Florida's hottest fashion item isn't to be found in the shops of Miami's trendy South Beach area. Instead, it can be observed along the turnpikes.

Since the summer of 1999, toll takers have been wearing cream-colored tropical shirts that feature beach scenes, palm trees and other images from Depression-era postcards, interwoven with the names of highways and toll plazas such as Alligator Alley and Yeehaw Junction. The shirts are intended to convey a friendly, relaxed atmosphere to tourists.

That strategy has worked. Almost from the first day the tropical shirts appeared, motorists offered toll takers big bucks to literally take the shirt off their backs. Demand was so great that the Department of Transportation worked with its vendors to offer the shirts for sale to the public. At a price of $39.95 each, the first shipment sold out within three days.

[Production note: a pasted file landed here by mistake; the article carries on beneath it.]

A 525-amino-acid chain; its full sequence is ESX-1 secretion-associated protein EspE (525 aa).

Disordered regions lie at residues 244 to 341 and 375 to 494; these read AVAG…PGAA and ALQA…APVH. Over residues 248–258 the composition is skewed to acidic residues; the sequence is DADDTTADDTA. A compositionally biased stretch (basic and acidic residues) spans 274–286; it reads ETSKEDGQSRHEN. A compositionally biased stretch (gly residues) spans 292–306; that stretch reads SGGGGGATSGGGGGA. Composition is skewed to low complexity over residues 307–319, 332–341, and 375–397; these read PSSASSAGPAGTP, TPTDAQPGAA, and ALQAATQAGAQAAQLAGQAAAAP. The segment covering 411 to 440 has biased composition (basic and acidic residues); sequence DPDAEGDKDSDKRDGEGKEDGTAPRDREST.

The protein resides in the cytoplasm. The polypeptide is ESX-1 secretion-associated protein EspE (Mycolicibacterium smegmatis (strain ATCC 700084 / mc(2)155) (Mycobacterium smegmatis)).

Orders are still coming in to a toll-free line from around the country. The shirts are also available at service plazas. Since the DOT decided not to seriously involve itself in the business of retailing clothing, its vendors are keeping the proceeds, except for $1 per shirt that goes into a state employees' charitable fund.

The shirts have succeeded in spreading Florida's convivial image far and wide. "We've been asked if we're going to do a winter line," Washburn says. "We're going to stick with what we've got right now."